We are using a custom battery pack to hold our AA batteries. We were using a resin print to hold battery clips and soldier wires between the clips. This worked but it added unreliability because the connects could come undone, to fix this issue we are using a PCB instead.

Making The Outline

I started by making the footprint and schematic for the battery clip component and starting to figure out how to accurately make an outline for the PCB clip. KiCad is not 3D modeling software so it does not have many of the features that traditional CAD software has. You drag and cannot accurately place components. After struggling with this for the better part of an hour, I finally realized that I should use real 3D modeling software rather than trying to do it in a PCB editor.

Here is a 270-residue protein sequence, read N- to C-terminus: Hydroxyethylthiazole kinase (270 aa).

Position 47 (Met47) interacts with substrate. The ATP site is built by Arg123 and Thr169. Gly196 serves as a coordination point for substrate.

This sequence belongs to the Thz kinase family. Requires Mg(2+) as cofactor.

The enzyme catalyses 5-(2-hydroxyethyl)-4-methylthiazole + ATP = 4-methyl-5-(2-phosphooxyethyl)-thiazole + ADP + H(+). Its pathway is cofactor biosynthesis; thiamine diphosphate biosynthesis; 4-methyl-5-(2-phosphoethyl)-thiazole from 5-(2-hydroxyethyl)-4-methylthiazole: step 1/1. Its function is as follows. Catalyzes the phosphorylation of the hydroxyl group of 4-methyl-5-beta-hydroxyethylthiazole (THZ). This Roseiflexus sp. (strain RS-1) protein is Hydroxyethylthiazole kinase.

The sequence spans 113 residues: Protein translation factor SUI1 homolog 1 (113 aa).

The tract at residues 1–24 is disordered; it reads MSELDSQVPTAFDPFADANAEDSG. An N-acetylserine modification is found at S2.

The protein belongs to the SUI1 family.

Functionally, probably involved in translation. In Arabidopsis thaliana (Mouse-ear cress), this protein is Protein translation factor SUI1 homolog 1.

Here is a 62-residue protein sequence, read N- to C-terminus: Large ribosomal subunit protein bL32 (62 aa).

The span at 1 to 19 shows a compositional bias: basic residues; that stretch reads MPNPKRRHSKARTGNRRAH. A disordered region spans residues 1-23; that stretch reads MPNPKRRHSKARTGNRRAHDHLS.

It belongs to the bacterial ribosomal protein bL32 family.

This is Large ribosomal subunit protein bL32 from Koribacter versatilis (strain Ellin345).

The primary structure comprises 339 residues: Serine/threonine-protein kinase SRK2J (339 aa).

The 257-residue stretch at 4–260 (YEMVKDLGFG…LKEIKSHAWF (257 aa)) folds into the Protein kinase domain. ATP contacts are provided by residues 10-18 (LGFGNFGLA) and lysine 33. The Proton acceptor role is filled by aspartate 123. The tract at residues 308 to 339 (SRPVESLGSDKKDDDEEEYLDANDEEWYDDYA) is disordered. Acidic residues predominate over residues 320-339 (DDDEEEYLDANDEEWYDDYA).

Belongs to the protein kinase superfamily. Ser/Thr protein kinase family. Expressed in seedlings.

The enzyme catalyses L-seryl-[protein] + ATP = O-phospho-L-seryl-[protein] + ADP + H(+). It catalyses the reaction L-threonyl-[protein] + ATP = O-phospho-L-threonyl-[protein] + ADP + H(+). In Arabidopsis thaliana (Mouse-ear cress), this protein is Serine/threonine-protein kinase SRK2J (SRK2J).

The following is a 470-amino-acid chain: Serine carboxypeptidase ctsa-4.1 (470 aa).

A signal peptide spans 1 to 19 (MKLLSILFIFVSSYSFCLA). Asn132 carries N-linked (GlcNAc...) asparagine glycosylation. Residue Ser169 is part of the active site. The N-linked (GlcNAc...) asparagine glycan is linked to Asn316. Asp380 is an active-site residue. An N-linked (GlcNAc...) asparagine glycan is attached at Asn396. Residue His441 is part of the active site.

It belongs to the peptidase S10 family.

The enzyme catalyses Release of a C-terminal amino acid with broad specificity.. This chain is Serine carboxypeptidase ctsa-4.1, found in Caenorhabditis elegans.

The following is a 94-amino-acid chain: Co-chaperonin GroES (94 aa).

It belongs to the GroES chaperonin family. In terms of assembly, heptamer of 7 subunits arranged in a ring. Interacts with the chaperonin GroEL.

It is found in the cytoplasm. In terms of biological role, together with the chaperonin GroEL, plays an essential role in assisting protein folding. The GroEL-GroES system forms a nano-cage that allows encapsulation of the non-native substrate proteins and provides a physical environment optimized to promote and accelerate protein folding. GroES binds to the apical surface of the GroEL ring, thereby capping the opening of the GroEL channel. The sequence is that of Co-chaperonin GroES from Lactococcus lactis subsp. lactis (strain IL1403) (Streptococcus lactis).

You can import DXF files into KiCad so I had Ben create a projection of the 3D model we used for the resin printed version, and I imported that into KiCad.

image of battery holder being imported

image of battery holder DXF in kicad

Unfortunately once it was imported we realized that the battery clips hang off of the resin version, so Ben had to model a new top and bottom where the battery clips are fully inside of the clips.

Making the Battery Clip Component

The Battery Clip did not have a component in KiCad. This was the first surface mount component that I made so far, it was fairly straightforward because it is only one big pad. We need both a strong electrical and mechanical connection so I wanted to utilize the full surface area of the back of the battery clip.

Making The Footprint